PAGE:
You have already developed a buyer profile for your target customers – you have identified things like the age bracket under which they fall, where they live, and what time they watch their favourite TV shows. Now it is time to make this profile three-dimensional, transforming it into a buyer persona.
What is the difference between buyer profiles and personas? Profiles generally list the typical demographic and geographic characteristics of your customers, whereas buyer personas bring them to life, giving particular attention to their psychographics and behaviours.
Armed with this sort of knowledge, you can then tailor a compelling content marketing strategy to meaningfully connect with your target market by using the most appropriate mediums, speaking their language and addressing their interests and concerns. This information helps your content writers to understand the audience they’re addressing. If you’re about to begin using an automated inbound marketing platform like HubSpot, creating buyer personas will be one of the first things you need to do.
Both consumer (B2C) and business (B2B) markets can greatly benefit from the use of personas.
But rather than cultural makeup and lifestyle, your B2B customer personas will focus more on the characteristics of the organisation, including size, industry and who makes the purchasing decisions, as well as buying patterns, what they want from a business relationship, and the effect of trends on their business.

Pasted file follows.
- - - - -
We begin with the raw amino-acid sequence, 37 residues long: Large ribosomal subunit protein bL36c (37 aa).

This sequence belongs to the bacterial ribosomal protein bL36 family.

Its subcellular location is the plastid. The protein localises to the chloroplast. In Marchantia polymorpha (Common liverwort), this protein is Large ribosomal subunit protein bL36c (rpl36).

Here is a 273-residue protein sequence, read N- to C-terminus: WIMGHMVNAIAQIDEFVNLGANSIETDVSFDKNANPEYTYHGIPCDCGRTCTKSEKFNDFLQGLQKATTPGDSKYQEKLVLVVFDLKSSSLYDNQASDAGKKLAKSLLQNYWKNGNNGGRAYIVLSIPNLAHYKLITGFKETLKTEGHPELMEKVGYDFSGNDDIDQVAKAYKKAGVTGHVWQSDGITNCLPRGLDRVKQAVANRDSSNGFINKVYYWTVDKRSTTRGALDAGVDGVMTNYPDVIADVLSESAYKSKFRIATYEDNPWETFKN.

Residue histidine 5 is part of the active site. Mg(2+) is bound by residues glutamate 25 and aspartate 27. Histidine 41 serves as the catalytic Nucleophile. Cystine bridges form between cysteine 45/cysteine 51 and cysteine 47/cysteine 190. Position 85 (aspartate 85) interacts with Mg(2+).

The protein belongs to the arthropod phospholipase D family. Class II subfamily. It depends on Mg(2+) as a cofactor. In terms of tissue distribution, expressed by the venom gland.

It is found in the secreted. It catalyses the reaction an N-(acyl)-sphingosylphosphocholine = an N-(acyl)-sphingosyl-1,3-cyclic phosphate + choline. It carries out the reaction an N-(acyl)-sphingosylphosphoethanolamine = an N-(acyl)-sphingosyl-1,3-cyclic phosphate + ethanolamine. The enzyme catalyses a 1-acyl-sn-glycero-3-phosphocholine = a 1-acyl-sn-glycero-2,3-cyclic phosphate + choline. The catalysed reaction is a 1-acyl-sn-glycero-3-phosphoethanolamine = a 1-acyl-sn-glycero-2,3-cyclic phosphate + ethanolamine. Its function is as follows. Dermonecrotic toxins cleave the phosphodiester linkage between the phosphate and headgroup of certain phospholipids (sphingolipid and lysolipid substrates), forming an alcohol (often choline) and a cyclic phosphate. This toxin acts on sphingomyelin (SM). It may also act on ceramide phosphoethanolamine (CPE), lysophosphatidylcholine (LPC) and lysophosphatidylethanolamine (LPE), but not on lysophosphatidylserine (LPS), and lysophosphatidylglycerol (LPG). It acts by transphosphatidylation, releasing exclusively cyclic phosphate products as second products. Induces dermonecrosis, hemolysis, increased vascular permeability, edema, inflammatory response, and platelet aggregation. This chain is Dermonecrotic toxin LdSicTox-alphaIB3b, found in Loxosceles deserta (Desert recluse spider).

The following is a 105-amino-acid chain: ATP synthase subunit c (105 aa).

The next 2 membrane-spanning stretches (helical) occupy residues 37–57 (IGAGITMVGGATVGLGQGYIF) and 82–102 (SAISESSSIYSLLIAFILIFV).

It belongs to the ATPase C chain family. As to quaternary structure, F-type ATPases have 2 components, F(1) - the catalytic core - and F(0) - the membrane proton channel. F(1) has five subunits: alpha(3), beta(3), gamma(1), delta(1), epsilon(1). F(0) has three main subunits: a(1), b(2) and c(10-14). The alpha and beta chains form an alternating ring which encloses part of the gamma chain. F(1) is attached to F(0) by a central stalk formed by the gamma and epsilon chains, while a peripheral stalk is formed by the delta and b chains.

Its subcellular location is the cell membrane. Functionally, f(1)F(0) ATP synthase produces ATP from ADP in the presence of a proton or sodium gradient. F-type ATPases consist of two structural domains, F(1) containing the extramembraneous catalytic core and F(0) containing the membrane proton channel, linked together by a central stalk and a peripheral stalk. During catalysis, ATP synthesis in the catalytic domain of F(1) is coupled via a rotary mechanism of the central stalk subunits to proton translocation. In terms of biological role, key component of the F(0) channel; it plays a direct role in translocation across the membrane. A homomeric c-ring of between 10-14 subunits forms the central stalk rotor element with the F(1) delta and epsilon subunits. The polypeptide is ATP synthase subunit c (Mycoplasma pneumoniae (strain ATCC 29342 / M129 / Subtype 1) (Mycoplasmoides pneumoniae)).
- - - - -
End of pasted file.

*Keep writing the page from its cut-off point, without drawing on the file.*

Developing personas for B2B customers
Let’s start by getting into the B2B mindset – we are used to being consumers on an individual and household level, but corporate bodies have significantly different needs, consumption patterns and decision criteria.
Market research and insight company B2B International lists some of the most definitive characteristics of business customers – these can be used as guidelines to underpin your B2B persona development, and ultimately your communication strategy to each segment.
The purchase of goods and services may involve board members, production managers, and technical and health and safety experts. One question this raises when developing personas is deciding who you will base your buyer persona on: the company, or the decision-makers themselves?
A good way to approach this would be to incorporate a ‘decision-maker’ component into the business persona, which combines the strongest criteria these key personnel use.
In this way, the accuracy and representativeness of the persona will be maximised, as will your ability to address the concerns of these key people.
2. B2B buyers are more ‘rational’
It can be safe to assume that consumers tend to buy what they want, whereas B2B buyers generally buy what they need.
To gain a better insight, include factors such as the company size, image, volume purchased and job function in the persona. When it comes to marketing content, a rational tone, and factual emphasis on the company’s needs and your product’s ability to meet them, would be effective in connecting with B2B buyers.